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Franklin County supervisors carefully embrace Second Amendment sanctuary status

Franklin County supervisors carefully embrace Second Amendment sanctuary status

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Onlookers applaud as the Franklin County supervisors approve their Second Amendment related-resolution Tuesday in Rocky Mount.

ROCKY MOUNT — The Franklin County Board of Supervisors unanimously voted to join the growing Second Amendment sanctuary movement, sparking a standing ovation Tuesday afternoon from hundreds of gun rights activists who packed the meeting room for the second month in a row.

The board’s choice hardly came as a surprise, as all seven members spoke in favor of the idea during the November meeting. Counties in Southwest Virginia, including Botetourt, Bedford, Pulaski and Roanoke, and across the state have declared themselves Second Amendment sanctuaries in recent days as a reaction to gun control legislation advocated by Democrats who took control of Virginia’s legislature in the November election.

Franklin County’s resolution, modeled on the one Alleghany County passed Dec. 3, takes care to state that the board of supervisors has no authority to regulate the purchase and possession of firearms and no authority to direct how the county’s constitutional officers, such as the sheriff and the commonwealth’s attorney, enforce laws.

The resolution does include a political statement.

“The board is concerned that introduced 2020 legislation for the Virginia General Assembly, if passed, could infringe upon rights guaranteed by the Second Amendment” and the Virginia constitution, said Board Chairman Cline Brubaker, reading from the resolution.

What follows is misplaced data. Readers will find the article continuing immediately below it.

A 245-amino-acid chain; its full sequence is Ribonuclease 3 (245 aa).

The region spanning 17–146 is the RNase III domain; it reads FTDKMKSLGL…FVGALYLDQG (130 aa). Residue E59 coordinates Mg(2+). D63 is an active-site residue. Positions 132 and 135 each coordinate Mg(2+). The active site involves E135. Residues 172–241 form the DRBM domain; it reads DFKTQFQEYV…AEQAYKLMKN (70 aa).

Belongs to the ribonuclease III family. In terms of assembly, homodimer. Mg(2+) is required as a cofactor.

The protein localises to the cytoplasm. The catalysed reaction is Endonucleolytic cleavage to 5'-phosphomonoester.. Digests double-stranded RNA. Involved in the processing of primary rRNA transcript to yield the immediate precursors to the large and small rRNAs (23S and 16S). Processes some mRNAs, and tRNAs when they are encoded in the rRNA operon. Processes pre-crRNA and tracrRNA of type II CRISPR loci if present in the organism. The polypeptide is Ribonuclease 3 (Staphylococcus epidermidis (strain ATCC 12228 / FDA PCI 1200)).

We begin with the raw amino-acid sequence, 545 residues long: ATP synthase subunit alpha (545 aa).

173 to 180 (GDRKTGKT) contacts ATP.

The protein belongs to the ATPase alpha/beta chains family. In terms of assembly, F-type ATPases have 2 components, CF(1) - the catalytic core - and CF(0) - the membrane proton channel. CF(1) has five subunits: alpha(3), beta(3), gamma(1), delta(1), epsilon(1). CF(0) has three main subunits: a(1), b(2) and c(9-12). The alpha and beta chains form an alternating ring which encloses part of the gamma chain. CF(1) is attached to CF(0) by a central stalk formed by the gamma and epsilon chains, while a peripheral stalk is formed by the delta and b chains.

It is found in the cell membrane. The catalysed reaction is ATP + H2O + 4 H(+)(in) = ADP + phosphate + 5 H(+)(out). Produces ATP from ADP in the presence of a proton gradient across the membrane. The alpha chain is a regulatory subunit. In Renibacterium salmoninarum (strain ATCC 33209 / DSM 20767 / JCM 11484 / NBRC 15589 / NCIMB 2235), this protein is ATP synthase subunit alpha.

The document urges state and federal authorities “to vigilantly preserve and protect those rights by rejecting any provision, law or regulation” that infringes on law abiding citizens’ right to bear arms.

Will Pace, legislative assistant to Del. Charles Poindexter (R-Franklin), read a letter from Poindexter supporting the resolution. “Law abiding gun owners are rightfully concerned and furious about the host of anti-Second Amendment bills being proposed.”

The supervisors all signed a copy of the resolution, which they gave to Pace to take to Richmond.

Franklin County Sheriff Billy Overton also endorsed the resolution.

The gun rights activist group Virginia Citizens Defense League is driving the push for these declarations statewide. The league member who led the Franklin County effort, Henry resident William Dyer, 37, asked that supervisors consider chartering a bus to send residents to Richmond on Jan. 20, known as Lobby Day, where the league plans to hold a rally. The board did not address his request.

In other business Tuesday, Virginia Department of Transportation resident manager Todd Daniel told the board that the agency is altering its plans for a $2.8 million upgrade to the intersection of Virginia 122 and Hardy Road.

Originally slated for the addition of a turn lane to reduce fender benders, the agency has decided to convert the T-intersection into a roundabout in response to fatal crashes that have occurred there since the project was approved in 2016. VDOT will hold a public meeting on the revised project in January.

“There is no question that this is the route to go,” said Gills Creek supervisor Bob Camicia. The site is at the center of his district.

A roundabout is also proposed at the intersection of Burnt Chimney Road and Brooks Mill Road.


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